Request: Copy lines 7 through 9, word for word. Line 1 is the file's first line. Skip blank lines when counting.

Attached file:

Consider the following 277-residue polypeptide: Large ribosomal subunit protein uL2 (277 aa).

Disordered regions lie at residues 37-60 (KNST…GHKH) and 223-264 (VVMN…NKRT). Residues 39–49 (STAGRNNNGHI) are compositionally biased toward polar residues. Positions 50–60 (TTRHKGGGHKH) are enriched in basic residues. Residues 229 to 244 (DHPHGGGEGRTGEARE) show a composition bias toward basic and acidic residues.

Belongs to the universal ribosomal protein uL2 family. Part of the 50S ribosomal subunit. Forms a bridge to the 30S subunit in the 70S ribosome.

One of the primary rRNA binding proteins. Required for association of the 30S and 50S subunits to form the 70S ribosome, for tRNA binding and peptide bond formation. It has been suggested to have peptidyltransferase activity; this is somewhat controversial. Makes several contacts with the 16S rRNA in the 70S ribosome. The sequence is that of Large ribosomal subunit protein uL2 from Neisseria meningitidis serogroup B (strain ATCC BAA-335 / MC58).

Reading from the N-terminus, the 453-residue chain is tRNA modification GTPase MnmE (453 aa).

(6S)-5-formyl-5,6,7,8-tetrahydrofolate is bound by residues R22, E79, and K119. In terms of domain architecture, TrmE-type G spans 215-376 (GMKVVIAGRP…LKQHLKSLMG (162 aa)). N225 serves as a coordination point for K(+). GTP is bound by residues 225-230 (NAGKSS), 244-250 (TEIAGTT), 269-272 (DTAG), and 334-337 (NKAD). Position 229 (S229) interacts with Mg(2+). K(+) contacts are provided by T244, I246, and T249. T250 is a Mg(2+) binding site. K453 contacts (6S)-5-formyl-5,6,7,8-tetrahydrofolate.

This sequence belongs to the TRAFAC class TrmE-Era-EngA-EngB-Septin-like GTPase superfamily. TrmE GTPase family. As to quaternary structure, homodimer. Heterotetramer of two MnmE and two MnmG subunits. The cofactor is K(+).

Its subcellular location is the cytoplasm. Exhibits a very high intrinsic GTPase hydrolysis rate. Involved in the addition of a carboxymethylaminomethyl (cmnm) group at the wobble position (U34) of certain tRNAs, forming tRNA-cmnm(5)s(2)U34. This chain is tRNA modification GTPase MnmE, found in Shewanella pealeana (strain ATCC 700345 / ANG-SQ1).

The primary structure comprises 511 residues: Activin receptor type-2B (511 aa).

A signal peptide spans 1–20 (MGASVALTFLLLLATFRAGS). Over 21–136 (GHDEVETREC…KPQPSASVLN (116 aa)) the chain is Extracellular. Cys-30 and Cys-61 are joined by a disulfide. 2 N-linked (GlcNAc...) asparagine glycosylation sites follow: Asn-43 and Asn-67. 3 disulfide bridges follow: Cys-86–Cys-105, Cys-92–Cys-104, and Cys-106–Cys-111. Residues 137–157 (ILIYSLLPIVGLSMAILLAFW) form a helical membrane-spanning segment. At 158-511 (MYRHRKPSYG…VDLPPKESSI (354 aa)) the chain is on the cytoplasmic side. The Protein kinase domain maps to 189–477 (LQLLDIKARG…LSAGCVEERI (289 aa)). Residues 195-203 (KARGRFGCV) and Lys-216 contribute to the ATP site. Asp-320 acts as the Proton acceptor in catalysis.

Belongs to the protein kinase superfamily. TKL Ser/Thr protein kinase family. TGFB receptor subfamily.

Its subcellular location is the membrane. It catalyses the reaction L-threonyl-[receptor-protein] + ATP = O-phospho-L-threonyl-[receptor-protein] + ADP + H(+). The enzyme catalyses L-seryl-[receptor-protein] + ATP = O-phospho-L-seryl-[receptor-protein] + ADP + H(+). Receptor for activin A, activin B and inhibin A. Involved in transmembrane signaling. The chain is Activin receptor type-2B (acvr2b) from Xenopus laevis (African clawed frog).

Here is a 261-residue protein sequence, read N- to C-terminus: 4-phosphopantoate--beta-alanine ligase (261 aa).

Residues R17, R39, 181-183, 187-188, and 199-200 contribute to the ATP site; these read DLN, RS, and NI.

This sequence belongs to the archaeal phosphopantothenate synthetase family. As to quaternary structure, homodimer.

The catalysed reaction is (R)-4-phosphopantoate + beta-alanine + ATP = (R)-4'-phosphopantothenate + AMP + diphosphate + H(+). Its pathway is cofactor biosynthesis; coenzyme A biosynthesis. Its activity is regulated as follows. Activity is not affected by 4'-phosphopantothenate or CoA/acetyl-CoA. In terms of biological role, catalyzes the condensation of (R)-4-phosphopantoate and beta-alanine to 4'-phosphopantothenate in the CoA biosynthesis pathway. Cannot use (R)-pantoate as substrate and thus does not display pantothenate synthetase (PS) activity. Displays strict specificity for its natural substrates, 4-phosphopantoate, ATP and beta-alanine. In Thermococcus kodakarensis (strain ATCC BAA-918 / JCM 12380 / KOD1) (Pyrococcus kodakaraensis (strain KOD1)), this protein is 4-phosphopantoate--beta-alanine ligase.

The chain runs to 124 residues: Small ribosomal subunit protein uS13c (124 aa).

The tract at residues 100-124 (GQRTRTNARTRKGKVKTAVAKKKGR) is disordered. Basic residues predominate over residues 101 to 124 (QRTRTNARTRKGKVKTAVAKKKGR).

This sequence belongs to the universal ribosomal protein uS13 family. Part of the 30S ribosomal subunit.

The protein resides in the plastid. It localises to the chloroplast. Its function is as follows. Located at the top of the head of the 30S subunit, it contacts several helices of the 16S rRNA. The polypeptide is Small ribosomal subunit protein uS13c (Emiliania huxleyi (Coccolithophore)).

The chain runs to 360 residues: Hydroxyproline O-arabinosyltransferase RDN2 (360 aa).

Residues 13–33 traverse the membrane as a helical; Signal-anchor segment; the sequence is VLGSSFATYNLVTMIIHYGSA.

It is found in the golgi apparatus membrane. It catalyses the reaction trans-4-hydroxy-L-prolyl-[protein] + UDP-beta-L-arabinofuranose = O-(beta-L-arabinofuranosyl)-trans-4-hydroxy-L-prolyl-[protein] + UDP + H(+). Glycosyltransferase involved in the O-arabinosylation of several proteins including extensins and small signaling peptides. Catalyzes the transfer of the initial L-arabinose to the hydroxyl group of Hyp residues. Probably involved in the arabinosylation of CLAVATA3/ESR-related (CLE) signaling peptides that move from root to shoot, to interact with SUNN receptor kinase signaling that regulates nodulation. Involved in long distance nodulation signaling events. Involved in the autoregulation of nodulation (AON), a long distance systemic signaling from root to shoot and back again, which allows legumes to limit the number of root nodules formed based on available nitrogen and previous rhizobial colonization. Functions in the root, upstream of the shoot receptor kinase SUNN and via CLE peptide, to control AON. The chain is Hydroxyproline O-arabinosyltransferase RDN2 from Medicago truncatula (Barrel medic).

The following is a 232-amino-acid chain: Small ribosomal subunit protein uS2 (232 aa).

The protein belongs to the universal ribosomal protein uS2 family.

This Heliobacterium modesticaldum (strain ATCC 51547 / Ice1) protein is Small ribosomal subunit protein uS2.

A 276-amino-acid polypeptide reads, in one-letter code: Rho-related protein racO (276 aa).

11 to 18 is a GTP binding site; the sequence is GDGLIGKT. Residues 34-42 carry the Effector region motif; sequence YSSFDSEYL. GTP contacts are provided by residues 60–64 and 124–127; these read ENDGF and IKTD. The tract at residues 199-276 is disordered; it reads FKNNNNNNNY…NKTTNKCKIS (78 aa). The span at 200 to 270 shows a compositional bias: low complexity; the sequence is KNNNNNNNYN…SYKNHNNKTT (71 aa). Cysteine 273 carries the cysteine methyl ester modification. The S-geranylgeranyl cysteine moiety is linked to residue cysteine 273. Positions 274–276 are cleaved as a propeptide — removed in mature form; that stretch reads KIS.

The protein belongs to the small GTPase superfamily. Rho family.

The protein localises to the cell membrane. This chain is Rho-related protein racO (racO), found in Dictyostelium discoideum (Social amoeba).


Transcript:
This sequence belongs to the TRAFAC class TrmE-Era-EngA-EngB-Septin-like GTPase superfamily. TrmE GTPase family. As to quaternary structure, homodimer. Heterotetramer of two MnmE and two MnmG subunits. The cofactor is K(+).

Its subcellular location is the cytoplasm. Exhibits a very high intrinsic GTPase hydrolysis rate. Involved in the addition of a carboxymethylaminomethyl (cmnm) group at the wobble position (U34) of certain tRNAs, forming tRNA-cmnm(5)s(2)U34. This chain is tRNA modification GTPase MnmE, found in Shewanella pealeana (strain ATCC 700345 / ANG-SQ1).

The primary structure comprises 511 residues: Activin receptor type-2B (511 aa).